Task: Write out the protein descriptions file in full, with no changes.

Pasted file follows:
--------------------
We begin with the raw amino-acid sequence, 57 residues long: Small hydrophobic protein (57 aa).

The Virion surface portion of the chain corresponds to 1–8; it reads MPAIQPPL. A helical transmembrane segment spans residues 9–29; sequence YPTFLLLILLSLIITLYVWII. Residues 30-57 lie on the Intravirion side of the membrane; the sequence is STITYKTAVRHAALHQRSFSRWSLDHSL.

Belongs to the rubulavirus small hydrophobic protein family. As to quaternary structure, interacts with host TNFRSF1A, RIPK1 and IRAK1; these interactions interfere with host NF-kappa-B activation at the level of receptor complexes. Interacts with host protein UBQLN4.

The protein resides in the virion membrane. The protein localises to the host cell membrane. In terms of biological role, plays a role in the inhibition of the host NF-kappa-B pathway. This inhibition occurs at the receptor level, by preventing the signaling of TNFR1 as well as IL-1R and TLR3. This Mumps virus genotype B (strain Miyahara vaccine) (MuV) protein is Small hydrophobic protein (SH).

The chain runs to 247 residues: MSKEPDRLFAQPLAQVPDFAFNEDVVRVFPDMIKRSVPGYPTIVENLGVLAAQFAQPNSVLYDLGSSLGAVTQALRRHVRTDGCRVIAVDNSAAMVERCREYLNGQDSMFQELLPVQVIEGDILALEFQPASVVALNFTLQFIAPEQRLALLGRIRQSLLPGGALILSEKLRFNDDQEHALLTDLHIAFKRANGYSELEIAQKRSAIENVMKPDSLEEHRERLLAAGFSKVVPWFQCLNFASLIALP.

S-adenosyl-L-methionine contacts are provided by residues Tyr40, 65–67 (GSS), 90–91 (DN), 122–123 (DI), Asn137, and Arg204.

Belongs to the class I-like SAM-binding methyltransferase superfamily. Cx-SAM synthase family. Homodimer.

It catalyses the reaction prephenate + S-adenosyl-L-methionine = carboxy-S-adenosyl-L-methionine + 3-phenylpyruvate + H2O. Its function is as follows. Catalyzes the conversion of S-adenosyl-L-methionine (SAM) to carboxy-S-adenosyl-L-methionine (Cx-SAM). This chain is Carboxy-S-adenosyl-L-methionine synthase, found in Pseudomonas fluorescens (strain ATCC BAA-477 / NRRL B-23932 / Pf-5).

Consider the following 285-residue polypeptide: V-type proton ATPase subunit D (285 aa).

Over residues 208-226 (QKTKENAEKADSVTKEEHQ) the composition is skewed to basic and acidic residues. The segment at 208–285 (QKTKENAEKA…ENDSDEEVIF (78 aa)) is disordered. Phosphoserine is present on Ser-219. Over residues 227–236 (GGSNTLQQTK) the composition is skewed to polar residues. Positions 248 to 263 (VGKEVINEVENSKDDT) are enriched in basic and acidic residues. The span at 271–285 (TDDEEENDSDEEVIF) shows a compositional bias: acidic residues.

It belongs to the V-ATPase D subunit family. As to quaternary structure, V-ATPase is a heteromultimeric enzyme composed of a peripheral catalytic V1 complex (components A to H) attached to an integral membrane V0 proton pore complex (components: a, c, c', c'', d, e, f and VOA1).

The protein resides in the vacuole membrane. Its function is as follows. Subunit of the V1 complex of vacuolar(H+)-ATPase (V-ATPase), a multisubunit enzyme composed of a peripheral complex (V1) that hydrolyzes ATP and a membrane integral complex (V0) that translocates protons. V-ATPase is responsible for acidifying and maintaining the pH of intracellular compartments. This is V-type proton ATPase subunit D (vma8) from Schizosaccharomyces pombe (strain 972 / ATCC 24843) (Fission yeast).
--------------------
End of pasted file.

We begin with the raw amino-acid sequence, 57 residues long: Small hydrophobic protein (57 aa).

The Virion surface portion of the chain corresponds to 1–8; it reads MPAIQPPL. A helical transmembrane segment spans residues 9–29; sequence YPTFLLLILLSLIITLYVWII. Residues 30-57 lie on the Intravirion side of the membrane; the sequence is STITYKTAVRHAALHQRSFSRWSLDHSL.

Belongs to the rubulavirus small hydrophobic protein family. As to quaternary structure, interacts with host TNFRSF1A, RIPK1 and IRAK1; these interactions interfere with host NF-kappa-B activation at the level of receptor complexes. Interacts with host protein UBQLN4.

The protein resides in the virion membrane. The protein localises to the host cell membrane. In terms of biological role, plays a role in the inhibition of the host NF-kappa-B pathway. This inhibition occurs at the receptor level, by preventing the signaling of TNFR1 as well as IL-1R and TLR3. This Mumps virus genotype B (strain Miyahara vaccine) (MuV) protein is Small hydrophobic protein (SH).

The chain runs to 247 residues: MSKEPDRLFAQPLAQVPDFAFNEDVVRVFPDMIKRSVPGYPTIVENLGVLAAQFAQPNSVLYDLGSSLGAVTQALRRHVRTDGCRVIAVDNSAAMVERCREYLNGQDSMFQELLPVQVIEGDILALEFQPASVVALNFTLQFIAPEQRLALLGRIRQSLLPGGALILSEKLRFNDDQEHALLTDLHIAFKRANGYSELEIAQKRSAIENVMKPDSLEEHRERLLAAGFSKVVPWFQCLNFASLIALP.

S-adenosyl-L-methionine contacts are provided by residues Tyr40, 65–67 (GSS), 90–91 (DN), 122–123 (DI), Asn137, and Arg204.

Belongs to the class I-like SAM-binding methyltransferase superfamily. Cx-SAM synthase family. Homodimer.

It catalyses the reaction prephenate + S-adenosyl-L-methionine = carboxy-S-adenosyl-L-methionine + 3-phenylpyruvate + H2O. Its function is as follows. Catalyzes the conversion of S-adenosyl-L-methionine (SAM) to carboxy-S-adenosyl-L-methionine (Cx-SAM). This chain is Carboxy-S-adenosyl-L-methionine synthase, found in Pseudomonas fluorescens (strain ATCC BAA-477 / NRRL B-23932 / Pf-5).

Consider the following 285-residue polypeptide: V-type proton ATPase subunit D (285 aa).

Over residues 208-226 (QKTKENAEKADSVTKEEHQ) the composition is skewed to basic and acidic residues. The segment at 208–285 (QKTKENAEKA…ENDSDEEVIF (78 aa)) is disordered. Phosphoserine is present on Ser-219. Over residues 227–236 (GGSNTLQQTK) the composition is skewed to polar residues. Positions 248 to 263 (VGKEVINEVENSKDDT) are enriched in basic and acidic residues. The span at 271–285 (TDDEEENDSDEEVIF) shows a compositional bias: acidic residues.

It belongs to the V-ATPase D subunit family. As to quaternary structure, V-ATPase is a heteromultimeric enzyme composed of a peripheral catalytic V1 complex (components A to H) attached to an integral membrane V0 proton pore complex (components: a, c, c', c'', d, e, f and VOA1).

The protein resides in the vacuole membrane. Its function is as follows. Subunit of the V1 complex of vacuolar(H+)-ATPase (V-ATPase), a multisubunit enzyme composed of a peripheral complex (V1) that hydrolyzes ATP and a membrane integral complex (V0) that translocates protons. V-ATPase is responsible for acidifying and maintaining the pH of intracellular compartments. This is V-type proton ATPase subunit D (vma8) from Schizosaccharomyces pombe (strain 972 / ATCC 24843) (Fission yeast).